Athenian Education

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Transcript of Athenian Education

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    PREPARED BY: LOVERNA ABELLA, PTRP

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    Ancient Athens was the leading cultural center of theGreek world.

    Most of the gifted writers of Greece lived there.They wrote works of drama, history, lyric poetry and

    philosophy that have influenced literature up to thepresent time.

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    Playwrights: Aeschylus, Sophocles, Eupirides

    Comedy Writer: Aristophances

    Philosophers: Socrates and PlatoHistorian: Thucydides

    Orator: Demosthenes

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    Good citizenship was the foremost aim of Athenianeducation.

    There was a stress on individual excellence in wisdom,beauty and strength for public usefulness

    Athens was the first state where there was freedom todevelop all human capacities

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    most boys went to school roughly from age 7 to age14

    - all schools were private schools - parents had topay to send their children to school but the fees

    were so low that even poor citizens could usuallyafford to have their sons educated and most did

    so because they valued education

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    - schools were mostly only one room areas - oftenopen to the streets on one side (perhaps with a

    draw- curtain to keep down distraction) - equipment was minimal: students sat on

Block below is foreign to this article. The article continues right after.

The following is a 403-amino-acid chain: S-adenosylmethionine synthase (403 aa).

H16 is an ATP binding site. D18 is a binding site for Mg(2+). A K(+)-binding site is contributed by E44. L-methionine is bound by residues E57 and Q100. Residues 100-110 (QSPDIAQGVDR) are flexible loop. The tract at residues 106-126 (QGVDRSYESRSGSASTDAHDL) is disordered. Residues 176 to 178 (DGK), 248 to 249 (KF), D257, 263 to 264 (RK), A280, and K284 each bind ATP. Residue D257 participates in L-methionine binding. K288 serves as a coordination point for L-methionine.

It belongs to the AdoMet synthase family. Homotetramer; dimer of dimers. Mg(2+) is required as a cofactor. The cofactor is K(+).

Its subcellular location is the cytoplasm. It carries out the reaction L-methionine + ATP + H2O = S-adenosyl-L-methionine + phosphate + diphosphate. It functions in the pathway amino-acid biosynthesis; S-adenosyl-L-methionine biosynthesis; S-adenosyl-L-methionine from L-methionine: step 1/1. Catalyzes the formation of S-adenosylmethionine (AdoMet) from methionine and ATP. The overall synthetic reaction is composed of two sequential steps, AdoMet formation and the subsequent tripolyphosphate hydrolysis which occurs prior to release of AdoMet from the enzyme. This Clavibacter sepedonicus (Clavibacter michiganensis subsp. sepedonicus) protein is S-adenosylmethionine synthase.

benches and held their work in their laps - therewere no chalkboards or other teacher aids - the

    teacher might have some books, but studentsmostly did not

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    -the academic part of the school day began at dawnand lasted until about noon

    - teachers were often retired military men - disciplinewas strict, beatings were given not only formisbehaviour but also for careless mistakes

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    - boys were mostly accompanied to and from school byan educated and trusted slave called a PEDAGOGUE,

    whose job it was to protect the young man fromundesirables, help him to choose good friends andoversee his behavior and his progress in class (theslaves sat at the back of the class and observed)

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    Civic training

    Moral training

    Physical EducationIntellectual Education

    Art, Music, poetry and Dancing

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    Was dominant aim because of the desire to serve thestate

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    Was an emphasis on the virtues of Homeric heroes aswell as those for service of the states

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    Was taken not to develop strength but to develop graceand harmony

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    Was needed in the participation in the Assembly andin discussions in the market place